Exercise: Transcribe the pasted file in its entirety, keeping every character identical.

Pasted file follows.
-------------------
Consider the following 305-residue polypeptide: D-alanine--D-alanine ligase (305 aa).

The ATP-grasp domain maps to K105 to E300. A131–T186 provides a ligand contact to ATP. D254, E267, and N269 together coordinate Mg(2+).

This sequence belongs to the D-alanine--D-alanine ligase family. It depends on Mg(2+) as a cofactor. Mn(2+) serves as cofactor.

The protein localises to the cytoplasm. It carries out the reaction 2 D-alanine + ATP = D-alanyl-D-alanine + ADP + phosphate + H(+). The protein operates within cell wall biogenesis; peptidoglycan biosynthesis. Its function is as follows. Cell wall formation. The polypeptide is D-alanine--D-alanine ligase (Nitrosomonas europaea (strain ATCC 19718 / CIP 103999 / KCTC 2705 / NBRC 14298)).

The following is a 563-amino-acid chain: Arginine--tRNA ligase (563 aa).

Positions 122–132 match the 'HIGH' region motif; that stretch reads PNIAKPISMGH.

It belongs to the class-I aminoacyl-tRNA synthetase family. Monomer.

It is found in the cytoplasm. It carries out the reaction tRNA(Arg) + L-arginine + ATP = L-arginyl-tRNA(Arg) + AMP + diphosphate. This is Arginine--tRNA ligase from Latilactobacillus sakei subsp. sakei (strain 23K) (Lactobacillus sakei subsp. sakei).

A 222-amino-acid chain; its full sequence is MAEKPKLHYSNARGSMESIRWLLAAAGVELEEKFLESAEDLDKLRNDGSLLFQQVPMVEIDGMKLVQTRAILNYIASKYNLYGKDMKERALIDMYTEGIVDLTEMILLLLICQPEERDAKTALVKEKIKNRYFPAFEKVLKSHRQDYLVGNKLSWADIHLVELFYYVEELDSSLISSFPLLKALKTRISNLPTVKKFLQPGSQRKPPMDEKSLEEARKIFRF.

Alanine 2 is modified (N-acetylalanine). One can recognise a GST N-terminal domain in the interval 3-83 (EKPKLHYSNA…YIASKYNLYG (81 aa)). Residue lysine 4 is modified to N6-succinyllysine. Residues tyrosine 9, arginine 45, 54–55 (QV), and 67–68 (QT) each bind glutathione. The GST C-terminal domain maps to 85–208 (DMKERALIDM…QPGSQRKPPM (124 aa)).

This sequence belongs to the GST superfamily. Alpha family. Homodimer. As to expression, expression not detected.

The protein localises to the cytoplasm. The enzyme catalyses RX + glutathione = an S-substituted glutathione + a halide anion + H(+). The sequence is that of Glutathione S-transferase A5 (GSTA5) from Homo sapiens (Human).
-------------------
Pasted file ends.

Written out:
Consider the following 305-residue polypeptide: D-alanine--D-alanine ligase (305 aa).

The ATP-grasp domain maps to K105 to E300. A131–T186 provides a ligand contact to ATP. D254, E267, and N269 together coordinate Mg(2+).

This sequence belongs to the D-alanine--D-alanine ligase family. It depends on Mg(2+) as a cofactor. Mn(2+) serves as cofactor.

The protein localises to the cytoplasm. It carries out the reaction 2 D-alanine + ATP = D-alanyl-D-alanine + ADP + phosphate + H(+). The protein operates within cell wall biogenesis; peptidoglycan biosynthesis. Its function is as follows. Cell wall formation. The polypeptide is D-alanine--D-alanine ligase (Nitrosomonas europaea (strain ATCC 19718 / CIP 103999 / KCTC 2705 / NBRC 14298)).

The following is a 563-amino-acid chain: Arginine--tRNA ligase (563 aa).

Positions 122–132 match the 'HIGH' region motif; that stretch reads PNIAKPISMGH.

It belongs to the class-I aminoacyl-tRNA synthetase family. Monomer.

It is found in the cytoplasm. It carries out the reaction tRNA(Arg) + L-arginine + ATP = L-arginyl-tRNA(Arg) + AMP + diphosphate. This is Arginine--tRNA ligase from Latilactobacillus sakei subsp. sakei (strain 23K) (Lactobacillus sakei subsp. sakei).

A 222-amino-acid chain; its full sequence is MAEKPKLHYSNARGSMESIRWLLAAAGVELEEKFLESAEDLDKLRNDGSLLFQQVPMVEIDGMKLVQTRAILNYIASKYNLYGKDMKERALIDMYTEGIVDLTEMILLLLICQPEERDAKTALVKEKIKNRYFPAFEKVLKSHRQDYLVGNKLSWADIHLVELFYYVEELDSSLISSFPLLKALKTRISNLPTVKKFLQPGSQRKPPMDEKSLEEARKIFRF.

Alanine 2 is modified (N-acetylalanine). One can recognise a GST N-terminal domain in the interval 3-83 (EKPKLHYSNA…YIASKYNLYG (81 aa)). Residue lysine 4 is modified to N6-succinyllysine. Residues tyrosine 9, arginine 45, 54–55 (QV), and 67–68 (QT) each bind glutathione. The GST C-terminal domain maps to 85–208 (DMKERALIDM…QPGSQRKPPM (124 aa)).

This sequence belongs to the GST superfamily. Alpha family. Homodimer. As to expression, expression not detected.

The protein localises to the cytoplasm. The enzyme catalyses RX + glutathione = an S-substituted glutathione + a halide anion + H(+). The sequence is that of Glutathione S-transferase A5 (GSTA5) from Homo sapiens (Human).